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When cultural activities matter: A cross-national analysis of the effects of participation in high culture on academic achievement

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Abstract:

Pierre Bourdieu’s concept of cultural capital has been widely used to study social reproduction in France and many other national contexts. From the cultural capital perspective, socialization of children from high socioeconomic status (SES) families into highbrow culture is rewarded in the school system and later in the society in terms of better educational qualifications and jobs. The result is the reproduction of educational and social inequalities. These theoretical claims have been tested in various national contexts but evidence is mixed. For example, in the United States and Japan, research has shown some positive effects on academic achievement. In contrast, research in Greece and England, cultural activities were found to be insignificantly related to academic achievement. Furthermore, in South Korea, participation in highbrow culture has a negative effect on academic achievement. The question then rises as to educational conditions under which highbrow culture matters. In this study, I used data from 2000 PISA to identify institutional features of educational systems that shape the relationship between highbrow cultural participation and academic achievement, focusing on the roles of standardized curriculum, high-stakes testing, and shadow education. Results showed that high-stakes testing and shadow education reduced the extent to which students participate in highbrow culture and the effect of cultural participation on academic achievement. Additional results, implications, limitations, and suggestions for future research are discussed.
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Association:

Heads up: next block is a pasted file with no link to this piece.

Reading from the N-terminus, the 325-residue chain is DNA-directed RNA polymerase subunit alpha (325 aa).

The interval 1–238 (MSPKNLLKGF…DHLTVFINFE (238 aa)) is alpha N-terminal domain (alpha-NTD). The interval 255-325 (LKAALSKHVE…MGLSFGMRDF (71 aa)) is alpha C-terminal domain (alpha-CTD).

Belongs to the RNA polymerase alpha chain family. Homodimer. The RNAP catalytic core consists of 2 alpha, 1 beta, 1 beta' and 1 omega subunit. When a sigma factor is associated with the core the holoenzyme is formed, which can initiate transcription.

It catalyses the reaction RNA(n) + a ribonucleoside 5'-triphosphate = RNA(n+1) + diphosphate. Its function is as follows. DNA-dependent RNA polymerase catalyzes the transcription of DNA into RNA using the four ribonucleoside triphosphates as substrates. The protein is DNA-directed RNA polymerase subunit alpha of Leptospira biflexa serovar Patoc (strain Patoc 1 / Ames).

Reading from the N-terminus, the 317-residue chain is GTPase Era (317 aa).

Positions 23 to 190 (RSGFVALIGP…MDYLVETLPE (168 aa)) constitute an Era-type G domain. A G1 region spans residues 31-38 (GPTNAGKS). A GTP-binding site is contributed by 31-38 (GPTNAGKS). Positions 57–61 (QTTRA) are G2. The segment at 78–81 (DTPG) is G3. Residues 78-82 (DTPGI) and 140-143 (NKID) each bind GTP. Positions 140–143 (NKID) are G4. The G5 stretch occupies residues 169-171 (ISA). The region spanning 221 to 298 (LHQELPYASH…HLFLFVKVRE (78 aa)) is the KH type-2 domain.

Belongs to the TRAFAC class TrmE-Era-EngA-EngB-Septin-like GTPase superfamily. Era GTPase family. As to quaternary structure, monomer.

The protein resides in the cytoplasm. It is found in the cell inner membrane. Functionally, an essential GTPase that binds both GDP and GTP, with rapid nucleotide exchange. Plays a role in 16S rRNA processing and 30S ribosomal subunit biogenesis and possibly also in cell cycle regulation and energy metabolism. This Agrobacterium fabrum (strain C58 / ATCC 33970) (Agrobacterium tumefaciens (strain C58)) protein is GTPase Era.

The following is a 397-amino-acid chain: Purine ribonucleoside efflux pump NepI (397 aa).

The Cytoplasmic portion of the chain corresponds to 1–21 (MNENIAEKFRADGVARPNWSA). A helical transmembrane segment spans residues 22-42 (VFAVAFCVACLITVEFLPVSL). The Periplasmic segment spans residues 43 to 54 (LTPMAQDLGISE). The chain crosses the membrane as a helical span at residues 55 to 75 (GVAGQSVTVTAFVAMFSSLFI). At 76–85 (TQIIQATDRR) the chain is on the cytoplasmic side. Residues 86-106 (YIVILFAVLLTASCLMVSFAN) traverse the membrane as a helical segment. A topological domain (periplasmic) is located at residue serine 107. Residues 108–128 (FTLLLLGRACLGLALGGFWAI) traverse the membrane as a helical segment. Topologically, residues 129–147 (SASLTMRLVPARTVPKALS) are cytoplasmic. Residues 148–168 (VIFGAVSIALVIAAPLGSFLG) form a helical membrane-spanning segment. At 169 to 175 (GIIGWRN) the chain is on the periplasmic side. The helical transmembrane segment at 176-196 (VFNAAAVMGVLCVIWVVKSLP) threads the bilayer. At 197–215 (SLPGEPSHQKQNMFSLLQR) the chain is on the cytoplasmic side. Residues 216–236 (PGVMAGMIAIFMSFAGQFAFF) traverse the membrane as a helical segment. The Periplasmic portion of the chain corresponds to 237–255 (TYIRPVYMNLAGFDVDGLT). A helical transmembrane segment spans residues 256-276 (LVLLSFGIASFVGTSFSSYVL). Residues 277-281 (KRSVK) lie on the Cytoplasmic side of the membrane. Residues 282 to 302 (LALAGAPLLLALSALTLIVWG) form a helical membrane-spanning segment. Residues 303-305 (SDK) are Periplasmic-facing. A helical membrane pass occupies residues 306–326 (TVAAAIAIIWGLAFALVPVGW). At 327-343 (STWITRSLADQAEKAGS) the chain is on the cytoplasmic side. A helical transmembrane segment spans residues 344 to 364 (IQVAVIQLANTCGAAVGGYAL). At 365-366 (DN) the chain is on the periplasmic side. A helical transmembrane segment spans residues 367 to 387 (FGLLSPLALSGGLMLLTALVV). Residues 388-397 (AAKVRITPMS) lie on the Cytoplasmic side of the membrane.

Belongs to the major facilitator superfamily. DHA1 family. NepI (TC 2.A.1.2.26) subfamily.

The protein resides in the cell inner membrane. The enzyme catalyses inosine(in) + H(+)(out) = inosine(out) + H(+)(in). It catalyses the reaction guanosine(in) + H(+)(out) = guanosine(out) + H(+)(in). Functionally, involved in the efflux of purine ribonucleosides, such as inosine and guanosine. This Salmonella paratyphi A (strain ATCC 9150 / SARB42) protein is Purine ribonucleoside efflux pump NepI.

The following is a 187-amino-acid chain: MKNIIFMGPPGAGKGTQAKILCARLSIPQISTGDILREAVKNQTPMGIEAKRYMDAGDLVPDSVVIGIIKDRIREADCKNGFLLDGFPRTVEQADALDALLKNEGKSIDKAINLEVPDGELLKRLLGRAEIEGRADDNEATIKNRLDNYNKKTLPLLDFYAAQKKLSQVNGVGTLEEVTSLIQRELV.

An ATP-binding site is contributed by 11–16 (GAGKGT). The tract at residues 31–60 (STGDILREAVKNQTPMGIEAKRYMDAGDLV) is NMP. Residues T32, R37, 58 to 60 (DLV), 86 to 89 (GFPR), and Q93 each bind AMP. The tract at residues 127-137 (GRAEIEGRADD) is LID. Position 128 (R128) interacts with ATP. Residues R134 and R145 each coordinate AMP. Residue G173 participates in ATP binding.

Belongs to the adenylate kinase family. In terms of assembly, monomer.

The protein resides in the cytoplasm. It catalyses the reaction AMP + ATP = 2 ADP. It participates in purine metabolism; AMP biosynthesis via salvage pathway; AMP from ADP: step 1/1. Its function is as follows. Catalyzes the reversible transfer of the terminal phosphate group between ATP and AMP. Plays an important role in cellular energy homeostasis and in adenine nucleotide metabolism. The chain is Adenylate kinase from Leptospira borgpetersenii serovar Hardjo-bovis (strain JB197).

Name: 56th Annual Conference of the Comparative and International Education Society
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http://www.cies.us


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URL: http://citation.allacademic.com/meta/p547964_index.html
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MLA Citation:

Byun, Soo-yong. "When cultural activities matter: A cross-national analysis of the effects of participation in high culture on academic achievement" Paper presented at the annual meeting of the 56th Annual Conference of the Comparative and International Education Society, Caribe Hilton, San Juan, Puerto Rico, <Not Available>. 2014-12-12 <http://citation.allacademic.com/meta/p547964_index.html>

APA Citation:

Byun, S. "When cultural activities matter: A cross-national analysis of the effects of participation in high culture on academic achievement" Paper presented at the annual meeting of the 56th Annual Conference of the Comparative and International Education Society, Caribe Hilton, San Juan, Puerto Rico <Not Available>. 2014-12-12 from http://citation.allacademic.com/meta/p547964_index.html

Publication Type: Panel Paper
Abstract: Pierre Bourdieu’s concept of cultural capital has been widely used to study social reproduction in France and many other national contexts. From the cultural capital perspective, socialization of children from high socioeconomic status (SES) families into highbrow culture is rewarded in the school system and later in the society in terms of better educational qualifications and jobs. The result is the reproduction of educational and social inequalities. These theoretical claims have been tested in various national contexts but evidence is mixed. For example, in the United States and Japan, research has shown some positive effects on academic achievement. In contrast, research in Greece and England, cultural activities were found to be insignificantly related to academic achievement. Furthermore, in South Korea, participation in highbrow culture has a negative effect on academic achievement. The question then rises as to educational conditions under which highbrow culture matters. In this study, I used data from 2000 PISA to identify institutional features of educational systems that shape the relationship between highbrow cultural participation and academic achievement, focusing on the roles of standardized curriculum, high-stakes testing, and shadow education. Results showed that high-stakes testing and shadow education reduced the extent to which students participate in highbrow culture and the effect of cultural participation on academic achievement. Additional results, implications, limitations, and suggestions for future research are discussed.


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Cross-national variation in the effect of instructional practices on classroom achievement: The moderating effect of curriculum policy and national culture


 
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